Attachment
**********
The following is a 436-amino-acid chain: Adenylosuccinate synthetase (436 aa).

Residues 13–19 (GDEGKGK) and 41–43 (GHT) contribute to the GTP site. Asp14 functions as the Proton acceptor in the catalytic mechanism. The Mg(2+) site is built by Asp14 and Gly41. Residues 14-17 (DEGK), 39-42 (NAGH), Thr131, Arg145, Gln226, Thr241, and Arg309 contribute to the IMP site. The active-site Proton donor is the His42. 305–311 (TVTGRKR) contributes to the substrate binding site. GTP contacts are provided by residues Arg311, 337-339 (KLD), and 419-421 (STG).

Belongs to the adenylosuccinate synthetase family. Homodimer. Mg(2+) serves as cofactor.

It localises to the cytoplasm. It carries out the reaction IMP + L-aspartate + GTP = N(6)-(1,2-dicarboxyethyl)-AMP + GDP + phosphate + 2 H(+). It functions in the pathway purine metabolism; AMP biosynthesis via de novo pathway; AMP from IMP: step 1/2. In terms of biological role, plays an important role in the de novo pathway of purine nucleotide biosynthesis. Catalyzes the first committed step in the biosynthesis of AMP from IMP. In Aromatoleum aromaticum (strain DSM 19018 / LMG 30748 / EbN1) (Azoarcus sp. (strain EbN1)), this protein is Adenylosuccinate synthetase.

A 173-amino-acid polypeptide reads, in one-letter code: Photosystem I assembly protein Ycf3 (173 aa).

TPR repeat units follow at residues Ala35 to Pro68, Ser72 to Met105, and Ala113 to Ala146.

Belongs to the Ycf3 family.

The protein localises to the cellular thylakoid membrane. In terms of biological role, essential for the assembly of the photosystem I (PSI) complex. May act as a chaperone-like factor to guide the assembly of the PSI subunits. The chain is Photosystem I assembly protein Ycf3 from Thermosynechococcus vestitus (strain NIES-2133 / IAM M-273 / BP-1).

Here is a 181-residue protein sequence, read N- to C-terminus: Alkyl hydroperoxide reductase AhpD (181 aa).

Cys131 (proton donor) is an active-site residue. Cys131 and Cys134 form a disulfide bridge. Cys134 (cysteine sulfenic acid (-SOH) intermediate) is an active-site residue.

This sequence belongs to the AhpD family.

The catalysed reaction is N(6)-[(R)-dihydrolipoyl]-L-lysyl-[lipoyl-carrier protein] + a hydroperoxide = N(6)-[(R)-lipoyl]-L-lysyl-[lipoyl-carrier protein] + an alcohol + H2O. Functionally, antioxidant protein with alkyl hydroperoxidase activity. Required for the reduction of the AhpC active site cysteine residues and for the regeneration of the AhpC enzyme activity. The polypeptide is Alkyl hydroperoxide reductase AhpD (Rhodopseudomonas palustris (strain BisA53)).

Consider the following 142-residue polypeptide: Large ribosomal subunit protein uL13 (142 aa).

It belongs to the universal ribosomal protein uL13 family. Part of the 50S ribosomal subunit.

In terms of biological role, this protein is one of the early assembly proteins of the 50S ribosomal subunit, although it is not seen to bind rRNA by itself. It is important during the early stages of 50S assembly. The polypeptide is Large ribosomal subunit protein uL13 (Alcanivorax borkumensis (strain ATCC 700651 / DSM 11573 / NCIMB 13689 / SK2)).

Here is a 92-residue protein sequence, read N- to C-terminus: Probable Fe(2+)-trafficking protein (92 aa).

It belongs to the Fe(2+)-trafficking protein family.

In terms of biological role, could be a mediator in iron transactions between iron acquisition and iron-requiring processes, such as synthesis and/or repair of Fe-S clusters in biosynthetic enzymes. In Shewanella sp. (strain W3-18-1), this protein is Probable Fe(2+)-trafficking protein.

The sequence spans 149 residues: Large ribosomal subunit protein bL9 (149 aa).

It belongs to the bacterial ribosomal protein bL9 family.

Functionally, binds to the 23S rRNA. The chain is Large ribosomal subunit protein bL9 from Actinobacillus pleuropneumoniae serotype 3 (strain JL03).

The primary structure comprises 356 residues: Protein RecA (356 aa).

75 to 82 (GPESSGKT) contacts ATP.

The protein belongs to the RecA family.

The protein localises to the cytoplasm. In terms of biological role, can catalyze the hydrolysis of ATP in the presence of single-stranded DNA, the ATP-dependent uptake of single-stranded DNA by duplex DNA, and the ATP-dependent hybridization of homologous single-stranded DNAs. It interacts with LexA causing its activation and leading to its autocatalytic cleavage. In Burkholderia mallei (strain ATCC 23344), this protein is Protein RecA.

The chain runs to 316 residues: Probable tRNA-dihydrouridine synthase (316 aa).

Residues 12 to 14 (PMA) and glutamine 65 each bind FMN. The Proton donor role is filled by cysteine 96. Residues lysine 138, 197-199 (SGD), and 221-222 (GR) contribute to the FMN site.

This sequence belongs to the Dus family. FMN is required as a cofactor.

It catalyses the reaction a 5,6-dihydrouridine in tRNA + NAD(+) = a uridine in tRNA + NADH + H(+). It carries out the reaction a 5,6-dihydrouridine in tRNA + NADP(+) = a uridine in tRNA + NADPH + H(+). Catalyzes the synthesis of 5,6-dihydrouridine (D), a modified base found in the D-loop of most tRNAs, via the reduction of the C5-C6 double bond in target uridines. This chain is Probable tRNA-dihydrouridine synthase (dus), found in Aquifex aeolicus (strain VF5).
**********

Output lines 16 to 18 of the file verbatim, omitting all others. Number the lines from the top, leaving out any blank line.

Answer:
Here is a 92-residue protein sequence, read N- to C-terminus: Probable Fe(2+)-trafficking protein (92 aa).

It belongs to the Fe(2+)-trafficking protein family.

In terms of biological role, could be a mediator in iron transactions between iron acquisition and iron-requiring processes, such as synthesis and/or repair of Fe-S clusters in biosynthetic enzymes. In Shewanella sp. (strain W3-18-1), this protein is Probable Fe(2+)-trafficking protein.